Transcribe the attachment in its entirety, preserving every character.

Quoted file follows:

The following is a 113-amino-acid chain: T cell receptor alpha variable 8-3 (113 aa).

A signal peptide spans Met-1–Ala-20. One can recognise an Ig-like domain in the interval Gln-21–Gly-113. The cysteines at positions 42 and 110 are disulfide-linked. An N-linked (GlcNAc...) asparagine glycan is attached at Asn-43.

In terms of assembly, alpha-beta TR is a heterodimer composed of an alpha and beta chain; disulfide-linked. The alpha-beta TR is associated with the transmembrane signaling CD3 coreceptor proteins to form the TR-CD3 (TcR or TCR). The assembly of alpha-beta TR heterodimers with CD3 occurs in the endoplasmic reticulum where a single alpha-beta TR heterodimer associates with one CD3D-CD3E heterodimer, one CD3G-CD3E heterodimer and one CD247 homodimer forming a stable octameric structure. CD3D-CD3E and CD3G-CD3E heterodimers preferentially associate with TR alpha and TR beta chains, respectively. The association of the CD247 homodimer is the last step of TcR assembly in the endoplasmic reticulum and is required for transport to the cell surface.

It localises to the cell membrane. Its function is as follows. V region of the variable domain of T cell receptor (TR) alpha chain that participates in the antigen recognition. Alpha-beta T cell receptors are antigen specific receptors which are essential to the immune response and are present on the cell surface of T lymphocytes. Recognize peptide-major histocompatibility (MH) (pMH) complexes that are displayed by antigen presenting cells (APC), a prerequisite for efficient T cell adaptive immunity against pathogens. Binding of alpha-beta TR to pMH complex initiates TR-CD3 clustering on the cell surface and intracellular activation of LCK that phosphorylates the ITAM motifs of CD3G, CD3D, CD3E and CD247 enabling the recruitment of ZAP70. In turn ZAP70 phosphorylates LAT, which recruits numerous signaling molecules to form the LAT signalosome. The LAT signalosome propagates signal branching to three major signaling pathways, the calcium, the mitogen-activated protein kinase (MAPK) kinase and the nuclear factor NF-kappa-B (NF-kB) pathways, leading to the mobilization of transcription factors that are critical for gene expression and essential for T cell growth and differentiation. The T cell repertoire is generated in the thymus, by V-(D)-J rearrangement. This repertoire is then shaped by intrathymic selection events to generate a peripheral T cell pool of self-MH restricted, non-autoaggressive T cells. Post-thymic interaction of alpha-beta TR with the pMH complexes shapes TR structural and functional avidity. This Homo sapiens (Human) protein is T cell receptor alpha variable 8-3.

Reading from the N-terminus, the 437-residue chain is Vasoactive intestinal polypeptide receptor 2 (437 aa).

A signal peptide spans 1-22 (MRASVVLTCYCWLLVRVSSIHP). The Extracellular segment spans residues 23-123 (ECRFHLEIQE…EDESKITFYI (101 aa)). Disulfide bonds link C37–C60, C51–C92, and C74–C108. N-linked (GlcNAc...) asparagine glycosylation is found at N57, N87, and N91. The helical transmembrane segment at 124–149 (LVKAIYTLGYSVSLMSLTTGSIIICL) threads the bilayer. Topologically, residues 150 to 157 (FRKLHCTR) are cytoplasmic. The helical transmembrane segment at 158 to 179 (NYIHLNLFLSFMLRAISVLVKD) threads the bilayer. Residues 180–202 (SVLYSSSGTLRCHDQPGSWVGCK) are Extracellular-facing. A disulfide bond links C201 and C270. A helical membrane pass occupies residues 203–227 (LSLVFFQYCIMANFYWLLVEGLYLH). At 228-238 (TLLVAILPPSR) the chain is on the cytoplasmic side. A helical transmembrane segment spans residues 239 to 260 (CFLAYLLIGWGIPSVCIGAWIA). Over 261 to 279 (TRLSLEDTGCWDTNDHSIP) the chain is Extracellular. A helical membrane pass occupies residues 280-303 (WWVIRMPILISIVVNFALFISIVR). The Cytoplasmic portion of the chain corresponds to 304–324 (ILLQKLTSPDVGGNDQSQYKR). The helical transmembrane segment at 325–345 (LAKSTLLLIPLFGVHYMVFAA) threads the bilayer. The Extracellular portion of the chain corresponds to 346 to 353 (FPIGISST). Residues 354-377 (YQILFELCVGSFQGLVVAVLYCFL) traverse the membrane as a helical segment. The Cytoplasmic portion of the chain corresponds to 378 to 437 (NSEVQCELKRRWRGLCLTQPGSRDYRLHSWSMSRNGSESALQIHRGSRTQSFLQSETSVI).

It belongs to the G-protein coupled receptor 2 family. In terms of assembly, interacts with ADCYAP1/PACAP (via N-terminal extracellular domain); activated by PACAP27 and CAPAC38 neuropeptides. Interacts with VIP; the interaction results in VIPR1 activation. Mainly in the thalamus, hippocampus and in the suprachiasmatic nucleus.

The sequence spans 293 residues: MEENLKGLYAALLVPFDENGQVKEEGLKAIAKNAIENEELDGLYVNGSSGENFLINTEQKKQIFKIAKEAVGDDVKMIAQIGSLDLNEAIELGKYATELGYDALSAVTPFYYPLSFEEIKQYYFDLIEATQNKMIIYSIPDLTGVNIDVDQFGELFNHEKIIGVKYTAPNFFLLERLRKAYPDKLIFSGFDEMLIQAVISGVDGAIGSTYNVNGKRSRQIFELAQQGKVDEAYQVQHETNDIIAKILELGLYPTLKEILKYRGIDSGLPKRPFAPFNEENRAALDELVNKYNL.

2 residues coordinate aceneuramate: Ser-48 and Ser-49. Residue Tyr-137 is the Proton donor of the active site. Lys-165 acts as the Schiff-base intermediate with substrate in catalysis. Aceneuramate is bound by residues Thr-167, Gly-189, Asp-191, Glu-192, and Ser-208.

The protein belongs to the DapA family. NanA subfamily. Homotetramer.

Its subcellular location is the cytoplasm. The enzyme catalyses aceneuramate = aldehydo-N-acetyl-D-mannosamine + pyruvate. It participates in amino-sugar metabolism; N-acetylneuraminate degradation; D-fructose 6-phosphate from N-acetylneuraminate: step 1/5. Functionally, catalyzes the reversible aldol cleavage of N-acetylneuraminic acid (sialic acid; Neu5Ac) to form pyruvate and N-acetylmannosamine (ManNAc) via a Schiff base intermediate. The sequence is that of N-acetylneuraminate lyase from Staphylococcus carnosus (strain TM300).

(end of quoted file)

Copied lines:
The following is a 113-amino-acid chain: T cell receptor alpha variable 8-3 (113 aa).

A signal peptide spans Met-1–Ala-20. One can recognise an Ig-like domain in the interval Gln-21–Gly-113. The cysteines at positions 42 and 110 are disulfide-linked. An N-linked (GlcNAc...) asparagine glycan is attached at Asn-43.

In terms of assembly, alpha-beta TR is a heterodimer composed of an alpha and beta chain; disulfide-linked. The alpha-beta TR is associated with the transmembrane signaling CD3 coreceptor proteins to form the TR-CD3 (TcR or TCR). The assembly of alpha-beta TR heterodimers with CD3 occurs in the endoplasmic reticulum where a single alpha-beta TR heterodimer associates with one CD3D-CD3E heterodimer, one CD3G-CD3E heterodimer and one CD247 homodimer forming a stable octameric structure. CD3D-CD3E and CD3G-CD3E heterodimers preferentially associate with TR alpha and TR beta chains, respectively. The association of the CD247 homodimer is the last step of TcR assembly in the endoplasmic reticulum and is required for transport to the cell surface.

It localises to the cell membrane. Its function is as follows. V region of the variable domain of T cell receptor (TR) alpha chain that participates in the antigen recognition. Alpha-beta T cell receptors are antigen specific receptors which are essential to the immune response and are present on the cell surface of T lymphocytes. Recognize peptide-major histocompatibility (MH) (pMH) complexes that are displayed by antigen presenting cells (APC), a prerequisite for efficient T cell adaptive immunity against pathogens. Binding of alpha-beta TR to pMH complex initiates TR-CD3 clustering on the cell surface and intracellular activation of LCK that phosphorylates the ITAM motifs of CD3G, CD3D, CD3E and CD247 enabling the recruitment of ZAP70. In turn ZAP70 phosphorylates LAT, which recruits numerous signaling molecules to form the LAT signalosome. The LAT signalosome propagates signal branching to three major signaling pathways, the calcium, the mitogen-activated protein kinase (MAPK) kinase and the nuclear factor NF-kappa-B (NF-kB) pathways, leading to the mobilization of transcription factors that are critical for gene expression and essential for T cell growth and differentiation. The T cell repertoire is generated in the thymus, by V-(D)-J rearrangement. This repertoire is then shaped by intrathymic selection events to generate a peripheral T cell pool of self-MH restricted, non-autoaggressive T cells. Post-thymic interaction of alpha-beta TR with the pMH complexes shapes TR structural and functional avidity. This Homo sapiens (Human) protein is T cell receptor alpha variable 8-3.

Reading from the N-terminus, the 437-residue chain is Vasoactive intestinal polypeptide receptor 2 (437 aa).

A signal peptide spans 1-22 (MRASVVLTCYCWLLVRVSSIHP). The Extracellular segment spans residues 23-123 (ECRFHLEIQE…EDESKITFYI (101 aa)). Disulfide bonds link C37–C60, C51–C92, and C74–C108. N-linked (GlcNAc...) asparagine glycosylation is found at N57, N87, and N91. The helical transmembrane segment at 124–149 (LVKAIYTLGYSVSLMSLTTGSIIICL) threads the bilayer. Topologically, residues 150 to 157 (FRKLHCTR) are cytoplasmic. The helical transmembrane segment at 158 to 179 (NYIHLNLFLSFMLRAISVLVKD) threads the bilayer. Residues 180–202 (SVLYSSSGTLRCHDQPGSWVGCK) are Extracellular-facing. A disulfide bond links C201 and C270. A helical membrane pass occupies residues 203–227 (LSLVFFQYCIMANFYWLLVEGLYLH). At 228-238 (TLLVAILPPSR) the chain is on the cytoplasmic side. A helical transmembrane segment spans residues 239 to 260 (CFLAYLLIGWGIPSVCIGAWIA). Over 261 to 279 (TRLSLEDTGCWDTNDHSIP) the chain is Extracellular. A helical membrane pass occupies residues 280-303 (WWVIRMPILISIVVNFALFISIVR). The Cytoplasmic portion of the chain corresponds to 304–324 (ILLQKLTSPDVGGNDQSQYKR). The helical transmembrane segment at 325–345 (LAKSTLLLIPLFGVHYMVFAA) threads the bilayer. The Extracellular portion of the chain corresponds to 346 to 353 (FPIGISST). Residues 354-377 (YQILFELCVGSFQGLVVAVLYCFL) traverse the membrane as a helical segment. The Cytoplasmic portion of the chain corresponds to 378 to 437 (NSEVQCELKRRWRGLCLTQPGSRDYRLHSWSMSRNGSESALQIHRGSRTQSFLQSETSVI).

It belongs to the G-protein coupled receptor 2 family. In terms of assembly, interacts with ADCYAP1/PACAP (via N-terminal extracellular domain); activated by PACAP27 and CAPAC38 neuropeptides. Interacts with VIP; the interaction results in VIPR1 activation. Mainly in the thalamus, hippocampus and in the suprachiasmatic nucleus.

The sequence spans 293 residues: MEENLKGLYAALLVPFDENGQVKEEGLKAIAKNAIENEELDGLYVNGSSGENFLINTEQKKQIFKIAKEAVGDDVKMIAQIGSLDLNEAIELGKYATELGYDALSAVTPFYYPLSFEEIKQYYFDLIEATQNKMIIYSIPDLTGVNIDVDQFGELFNHEKIIGVKYTAPNFFLLERLRKAYPDKLIFSGFDEMLIQAVISGVDGAIGSTYNVNGKRSRQIFELAQQGKVDEAYQVQHETNDIIAKILELGLYPTLKEILKYRGIDSGLPKRPFAPFNEENRAALDELVNKYNL.

2 residues coordinate aceneuramate: Ser-48 and Ser-49. Residue Tyr-137 is the Proton donor of the active site. Lys-165 acts as the Schiff-base intermediate with substrate in catalysis. Aceneuramate is bound by residues Thr-167, Gly-189, Asp-191, Glu-192, and Ser-208.

The protein belongs to the DapA family. NanA subfamily. Homotetramer.

Its subcellular location is the cytoplasm. The enzyme catalyses aceneuramate = aldehydo-N-acetyl-D-mannosamine + pyruvate. It participates in amino-sugar metabolism; N-acetylneuraminate degradation; D-fructose 6-phosphate from N-acetylneuraminate: step 1/5. Functionally, catalyzes the reversible aldol cleavage of N-acetylneuraminic acid (sialic acid; Neu5Ac) to form pyruvate and N-acetylmannosamine (ManNAc) via a Schiff base intermediate. The sequence is that of N-acetylneuraminate lyase from Staphylococcus carnosus (strain TM300).